As we reflect on this country's African American heritage, it’s worth noting Crawford County’s role as a branch of the Underground Railroad. In the years leading up to the Civil War, area residents, like much of the state, predominantly held to anti-slavery views, even though the Census of 1810 shows that 32 slaves were registered by owners in the northwestern counties including Crawford. Pennsylvania, however, was among the first states that attempted to legislate the abolition of slavery beginning with the 1780 Act which prohibited residents from importing new slaves into the Commonwealth. This was further reinforced in 1788 by an amendment closing loopholes in the original Act that slave owners had been using to their advantage.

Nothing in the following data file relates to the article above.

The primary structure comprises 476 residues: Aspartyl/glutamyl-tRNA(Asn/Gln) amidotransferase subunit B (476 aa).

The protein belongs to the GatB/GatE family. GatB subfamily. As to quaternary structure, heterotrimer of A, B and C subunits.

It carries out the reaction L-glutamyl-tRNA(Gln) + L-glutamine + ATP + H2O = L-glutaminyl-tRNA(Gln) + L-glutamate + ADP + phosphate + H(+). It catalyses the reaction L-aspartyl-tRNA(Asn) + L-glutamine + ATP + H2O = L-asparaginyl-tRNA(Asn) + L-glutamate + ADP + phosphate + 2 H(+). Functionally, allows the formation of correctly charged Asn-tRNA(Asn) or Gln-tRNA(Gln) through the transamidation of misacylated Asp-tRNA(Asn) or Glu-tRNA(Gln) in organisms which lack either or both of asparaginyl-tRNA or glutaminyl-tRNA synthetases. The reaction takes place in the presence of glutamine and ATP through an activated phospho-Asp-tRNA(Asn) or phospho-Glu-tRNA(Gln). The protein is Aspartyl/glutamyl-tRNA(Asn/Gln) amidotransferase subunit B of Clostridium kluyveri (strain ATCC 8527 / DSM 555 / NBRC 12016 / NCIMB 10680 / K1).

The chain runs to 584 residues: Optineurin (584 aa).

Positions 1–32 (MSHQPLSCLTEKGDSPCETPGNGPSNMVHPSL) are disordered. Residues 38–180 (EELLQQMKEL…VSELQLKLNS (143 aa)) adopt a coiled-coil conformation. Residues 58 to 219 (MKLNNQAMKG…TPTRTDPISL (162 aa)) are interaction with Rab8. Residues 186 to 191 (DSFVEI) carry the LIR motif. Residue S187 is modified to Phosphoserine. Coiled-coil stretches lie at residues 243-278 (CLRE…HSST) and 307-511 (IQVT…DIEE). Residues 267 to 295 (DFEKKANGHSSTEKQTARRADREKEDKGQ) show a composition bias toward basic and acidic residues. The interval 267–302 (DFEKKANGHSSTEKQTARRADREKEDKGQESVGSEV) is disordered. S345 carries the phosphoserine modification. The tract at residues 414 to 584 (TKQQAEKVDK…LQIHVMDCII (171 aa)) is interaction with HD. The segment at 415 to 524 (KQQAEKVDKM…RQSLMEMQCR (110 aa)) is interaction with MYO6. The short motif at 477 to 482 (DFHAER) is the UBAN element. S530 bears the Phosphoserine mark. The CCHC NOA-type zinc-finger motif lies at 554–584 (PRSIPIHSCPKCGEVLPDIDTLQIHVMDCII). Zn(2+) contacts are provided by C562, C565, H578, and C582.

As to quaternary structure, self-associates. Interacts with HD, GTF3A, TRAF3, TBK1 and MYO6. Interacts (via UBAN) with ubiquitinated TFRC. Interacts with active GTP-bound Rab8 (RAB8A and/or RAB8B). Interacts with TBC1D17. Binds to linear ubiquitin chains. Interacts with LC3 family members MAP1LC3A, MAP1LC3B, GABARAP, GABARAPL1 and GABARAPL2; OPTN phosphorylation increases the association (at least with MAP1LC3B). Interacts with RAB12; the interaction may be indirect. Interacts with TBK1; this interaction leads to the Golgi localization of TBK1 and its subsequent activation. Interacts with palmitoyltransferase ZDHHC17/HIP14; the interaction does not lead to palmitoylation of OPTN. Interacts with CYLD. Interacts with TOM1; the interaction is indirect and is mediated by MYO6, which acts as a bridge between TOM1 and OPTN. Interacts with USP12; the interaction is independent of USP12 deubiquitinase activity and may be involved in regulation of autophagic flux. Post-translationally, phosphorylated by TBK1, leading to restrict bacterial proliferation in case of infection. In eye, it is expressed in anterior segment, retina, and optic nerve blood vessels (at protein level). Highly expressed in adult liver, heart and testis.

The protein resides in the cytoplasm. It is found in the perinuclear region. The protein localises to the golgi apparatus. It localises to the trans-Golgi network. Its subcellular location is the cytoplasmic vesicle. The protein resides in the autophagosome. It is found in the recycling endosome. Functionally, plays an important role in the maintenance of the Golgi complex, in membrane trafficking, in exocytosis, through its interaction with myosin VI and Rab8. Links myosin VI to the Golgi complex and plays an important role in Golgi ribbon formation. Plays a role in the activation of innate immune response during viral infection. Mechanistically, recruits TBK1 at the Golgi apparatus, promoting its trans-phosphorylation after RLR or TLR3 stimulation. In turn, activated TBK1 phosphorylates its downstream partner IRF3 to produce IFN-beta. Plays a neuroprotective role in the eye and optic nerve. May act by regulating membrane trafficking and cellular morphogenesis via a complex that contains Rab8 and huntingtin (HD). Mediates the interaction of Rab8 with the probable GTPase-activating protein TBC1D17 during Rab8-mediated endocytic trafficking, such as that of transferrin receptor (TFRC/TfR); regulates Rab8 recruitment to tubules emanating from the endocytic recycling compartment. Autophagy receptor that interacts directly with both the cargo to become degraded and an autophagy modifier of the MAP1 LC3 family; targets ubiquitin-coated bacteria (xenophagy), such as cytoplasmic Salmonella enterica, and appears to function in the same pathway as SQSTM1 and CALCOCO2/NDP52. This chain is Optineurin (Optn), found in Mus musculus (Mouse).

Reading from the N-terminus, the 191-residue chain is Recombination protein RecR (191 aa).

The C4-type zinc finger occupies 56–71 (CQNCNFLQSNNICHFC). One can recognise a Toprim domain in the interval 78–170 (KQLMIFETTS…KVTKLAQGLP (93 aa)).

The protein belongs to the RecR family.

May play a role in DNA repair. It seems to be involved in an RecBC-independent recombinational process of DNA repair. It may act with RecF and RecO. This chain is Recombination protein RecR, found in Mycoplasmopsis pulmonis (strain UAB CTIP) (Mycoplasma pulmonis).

While Pennsylvania may have chartered an anti-slavery course, at the Federal level the stance was much different. Congress passed the Fugitive Slave Act of 1793 which, in effect, gave teeth to the Constitution’s provision under Article 4, Section 2, protecting the rights of slave owners to recover their property in the form of escaped slaves. When Pennsylvania attempted to extent freedoms to these escaped slaves in 1826, it sparked a legal debate concerning state versus federal authority on the matter. With Prigg v. Pennsylvania the issue reached the U.S. Supreme Court, and the Court deemed the escaped slave law unconstitutional as well the previous Acts of 1780 and 1788. The harsher penalties imposed by the Fugitive Slave Act of 1850 only aggravated Northern states which by then, were already teaming with slave owners, agents, and spies relentlessly hunting down escaped slaves without recourse.